Cognitive measurements. We used three cognitive tests from the Dureman and Salde12 psychometric test battery which was widely used in Sweden at the time of the original start of the H70 study. The Synonyms test was used throughout all measurements occasions, while the Block Design test was omitted from the testing at age 81 and the Figure Identification test was omitted from testing at age 81 and age 100. Otherwise, the same testing procedure was conducted throughout all measurement occasions. Further information about the testing procedures and the statistical properties of the tests can be found elsewhere.13
Raw score trajectories for each individual and cognitive test used in the analyses, plotted as a conditional function of mortality, can be found as supplemental data (figures e-1- e-3 on the Neurology Web site at www.neurology.org). All test scores were standardized to a pseudo T-score metric with mean of 50 and
SD of 10 in order to facilitate comparability across cognitive domains. We used mean and SD at age 70 (i.e., first occasion of measurement) for each test as a base for the standardization procedure.
The Synonyms test is a measure of verbal ability, or more generally, a test of an individual's ability to understand ideas expressed in words. Participants match a target word with one synonym among five choices. The test has a time limit of 7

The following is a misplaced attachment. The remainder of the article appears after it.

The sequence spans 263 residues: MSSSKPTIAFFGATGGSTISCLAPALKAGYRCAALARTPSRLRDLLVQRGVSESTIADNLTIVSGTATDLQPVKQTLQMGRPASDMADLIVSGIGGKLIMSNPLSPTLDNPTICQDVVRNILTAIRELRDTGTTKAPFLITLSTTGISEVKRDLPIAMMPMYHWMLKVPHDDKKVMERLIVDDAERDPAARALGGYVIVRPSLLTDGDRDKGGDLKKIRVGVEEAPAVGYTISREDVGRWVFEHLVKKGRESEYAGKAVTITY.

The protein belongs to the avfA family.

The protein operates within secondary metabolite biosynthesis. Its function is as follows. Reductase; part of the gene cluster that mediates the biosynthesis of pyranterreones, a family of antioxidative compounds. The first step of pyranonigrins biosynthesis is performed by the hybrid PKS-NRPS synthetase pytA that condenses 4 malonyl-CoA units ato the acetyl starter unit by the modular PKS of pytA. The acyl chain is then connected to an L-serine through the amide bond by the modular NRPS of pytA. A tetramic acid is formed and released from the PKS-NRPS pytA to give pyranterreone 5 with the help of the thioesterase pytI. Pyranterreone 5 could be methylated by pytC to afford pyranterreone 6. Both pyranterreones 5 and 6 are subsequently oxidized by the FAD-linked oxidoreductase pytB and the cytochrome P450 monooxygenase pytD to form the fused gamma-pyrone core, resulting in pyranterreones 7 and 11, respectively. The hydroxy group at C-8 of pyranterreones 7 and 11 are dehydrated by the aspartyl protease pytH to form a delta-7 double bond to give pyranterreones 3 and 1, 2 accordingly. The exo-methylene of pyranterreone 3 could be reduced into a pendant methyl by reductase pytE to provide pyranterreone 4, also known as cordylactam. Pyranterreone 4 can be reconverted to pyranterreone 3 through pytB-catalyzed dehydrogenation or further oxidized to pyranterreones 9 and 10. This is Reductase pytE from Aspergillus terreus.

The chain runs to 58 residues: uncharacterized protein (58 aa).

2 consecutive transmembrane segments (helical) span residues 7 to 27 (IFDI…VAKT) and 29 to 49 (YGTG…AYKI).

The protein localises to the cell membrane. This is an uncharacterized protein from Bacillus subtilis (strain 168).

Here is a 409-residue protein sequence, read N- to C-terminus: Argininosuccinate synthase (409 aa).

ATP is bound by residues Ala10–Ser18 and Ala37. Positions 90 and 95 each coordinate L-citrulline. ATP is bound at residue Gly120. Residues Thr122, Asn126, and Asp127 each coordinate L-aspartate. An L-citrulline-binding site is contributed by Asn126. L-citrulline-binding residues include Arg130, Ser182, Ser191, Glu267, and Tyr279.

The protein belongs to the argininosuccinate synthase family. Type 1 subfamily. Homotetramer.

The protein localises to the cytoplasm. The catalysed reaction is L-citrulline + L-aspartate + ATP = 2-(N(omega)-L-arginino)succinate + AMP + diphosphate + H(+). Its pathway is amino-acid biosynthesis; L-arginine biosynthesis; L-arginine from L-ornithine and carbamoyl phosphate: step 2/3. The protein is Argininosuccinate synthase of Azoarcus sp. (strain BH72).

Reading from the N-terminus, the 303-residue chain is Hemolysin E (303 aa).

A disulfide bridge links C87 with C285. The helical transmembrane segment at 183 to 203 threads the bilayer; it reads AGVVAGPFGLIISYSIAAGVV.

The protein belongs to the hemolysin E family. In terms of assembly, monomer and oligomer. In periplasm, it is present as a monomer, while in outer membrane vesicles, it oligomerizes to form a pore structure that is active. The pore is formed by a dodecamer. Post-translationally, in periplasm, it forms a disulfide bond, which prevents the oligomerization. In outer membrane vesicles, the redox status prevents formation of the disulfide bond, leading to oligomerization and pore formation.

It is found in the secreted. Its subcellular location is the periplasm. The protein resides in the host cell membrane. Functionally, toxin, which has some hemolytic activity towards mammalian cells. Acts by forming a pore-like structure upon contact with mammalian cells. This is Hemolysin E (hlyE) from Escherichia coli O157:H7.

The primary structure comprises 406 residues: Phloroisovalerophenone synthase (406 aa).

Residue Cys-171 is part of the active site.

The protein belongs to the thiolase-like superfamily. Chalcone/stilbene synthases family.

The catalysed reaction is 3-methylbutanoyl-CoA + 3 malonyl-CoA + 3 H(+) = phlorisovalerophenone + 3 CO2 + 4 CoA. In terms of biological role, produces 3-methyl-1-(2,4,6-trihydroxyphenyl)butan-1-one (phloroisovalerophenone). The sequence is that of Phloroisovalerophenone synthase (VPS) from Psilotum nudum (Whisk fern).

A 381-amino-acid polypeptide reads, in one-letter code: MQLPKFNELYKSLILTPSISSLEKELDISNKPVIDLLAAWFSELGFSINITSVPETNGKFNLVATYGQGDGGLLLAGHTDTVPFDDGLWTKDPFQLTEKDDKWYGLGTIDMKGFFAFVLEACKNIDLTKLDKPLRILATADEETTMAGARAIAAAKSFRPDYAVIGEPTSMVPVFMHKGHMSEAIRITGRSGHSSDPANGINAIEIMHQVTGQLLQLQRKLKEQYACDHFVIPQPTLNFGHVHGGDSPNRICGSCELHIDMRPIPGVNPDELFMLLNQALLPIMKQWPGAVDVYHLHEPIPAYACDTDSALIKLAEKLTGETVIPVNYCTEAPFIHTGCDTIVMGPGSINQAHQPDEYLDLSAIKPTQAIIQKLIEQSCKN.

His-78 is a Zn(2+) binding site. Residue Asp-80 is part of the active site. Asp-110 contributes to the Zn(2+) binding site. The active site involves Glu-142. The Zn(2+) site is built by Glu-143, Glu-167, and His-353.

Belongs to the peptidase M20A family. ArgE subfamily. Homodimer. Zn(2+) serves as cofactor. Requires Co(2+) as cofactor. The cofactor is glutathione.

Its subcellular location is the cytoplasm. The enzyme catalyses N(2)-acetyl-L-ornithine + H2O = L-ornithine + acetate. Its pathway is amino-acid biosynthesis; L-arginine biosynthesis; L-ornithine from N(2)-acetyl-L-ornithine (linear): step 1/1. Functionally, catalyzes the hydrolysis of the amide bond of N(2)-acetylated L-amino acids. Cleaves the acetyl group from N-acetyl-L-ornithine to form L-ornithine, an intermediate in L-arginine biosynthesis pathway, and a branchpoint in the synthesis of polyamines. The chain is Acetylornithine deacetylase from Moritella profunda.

minutes and a maximum score of 30 points. The words were presented in a magnified form if participants had visual impairments. Block Design test is a measure of spatial ability where participants are presented with two-color blocks and asked to construct replicas of a prototype model design which have been
presented to the participant. The test has a time limit of 20 minutes and a maximum score of 42 points. Figure Identification is a test of perceptual speed where participants match, as quickly as possible, a target figure with one identical figure that is placed in line among five figures. The test has a time limit of 4 minutes and a maximum score of 60 points.